Test Your Trivia
Time to test your Trivial Pursuit knowledge! How much do you really know about our great nation? Perhaps you know a lot about Minnesota and the Great Lakes but you don't know anything about the beautiful New Mexico and Wheeler Peak. You'll definitely find some new and interesting facts to buff up your database!
- On February 16, 1968, the first 911 call was made on a rotary dial telephone from Haleyville, Alabama. The phone now rests in a Haleyville museum.
- On April 8th, 1974, Alabama's Hank Aaron swung his bat so hard that he shattered the home run record, previously held by Babe Ruth.
- Magnolia Springs, Alabama is the only city in the continental United States that has its mail delivered entirely by boat.
- When kids write letters to Santa, they usually end up in North Pole, Alaska where there is a team of people who are ready to answer each and every one of them!
- Alaska is home to the easternmost and westernmost points of the United States! The snowy state straddles the 180th Meridian which is the global dividing line.
- The Iditarod marathon is 1,150 bitter cold miles of terrain which begins in Anchorage and finishes in Nome. The race is done entirely on dogsleds. The current record holder finished in just under ten days!
- In 1968, an Arizona entrepreneur purchased the London Bridge from the UK government and shipped it to Lake Havasu, Arizona where it was reconstructed and re-opened in 1971.
- Oatman, Arizona is so hot in the summers that they host an annual egg-frying contest on the sidewalks every 4th of July!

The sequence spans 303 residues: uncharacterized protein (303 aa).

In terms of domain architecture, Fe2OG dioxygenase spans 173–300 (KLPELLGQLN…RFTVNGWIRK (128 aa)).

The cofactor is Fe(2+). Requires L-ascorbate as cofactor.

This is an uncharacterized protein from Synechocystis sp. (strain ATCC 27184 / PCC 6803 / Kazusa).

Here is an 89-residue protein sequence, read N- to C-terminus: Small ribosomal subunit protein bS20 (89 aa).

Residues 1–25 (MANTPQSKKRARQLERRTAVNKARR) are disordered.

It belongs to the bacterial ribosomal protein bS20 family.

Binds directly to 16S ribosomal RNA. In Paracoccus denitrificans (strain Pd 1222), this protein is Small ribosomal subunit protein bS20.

Courtesy of YOUTUBE
- Conway, Arkansas hosts the World Champion Toad Races each year so train up your best hopper and head to the games! Toad Suck Daze Festival is where the fun begins!
- Arkansas is home to Crater of Diamonds State Park in Murfreesboro. You do the digging and you keep every diamond you find regardless of size! Better grab your Arkansas toothpick!
- In San Luis Obispo there is a graveyard of used bubblegum. The final resting place for thousands of pieces of chewed gooey leftovers! Aptly named Bubble Gum Alley, feel free to stick your gum and go!
- The two main cables that secure the San Francisco Bay bridge contain over 80,000 miles of steel wire. Enough wire to wrap around the earth three times!
- There are several nightclubs in Los Angeles that have contributed to the US music scene. Three of the biggest contributors are within mere blocks of one other. The Viper Room, The Whiskey A Go GO and Roxy are all famed for being pivotal in boosting the careers of many top acts.
- The Swetsville Zoo in Timnath, Colorado housed more than 160 scrap-metal characters including a car with spider legs and a dinosaur playing in a rock band!
- If you're feeling indecisive about where to vacation, you can simply stand at the southwestern most corner of Colorado - Four Corners. You'll be in Colorado, Arizona, New Mexico and Utah all at once!
- Manufactured in Orange, Connecticut, PEZ are one of America's favorite treats! In fact, we eat about 3 billion of them each year!
- In Ridgefield, Connecticut at the Keeler Tavern Museum you can see actual evidence of the Revolutionary War. In one of the Tavern's beams rests an actual British cannonball!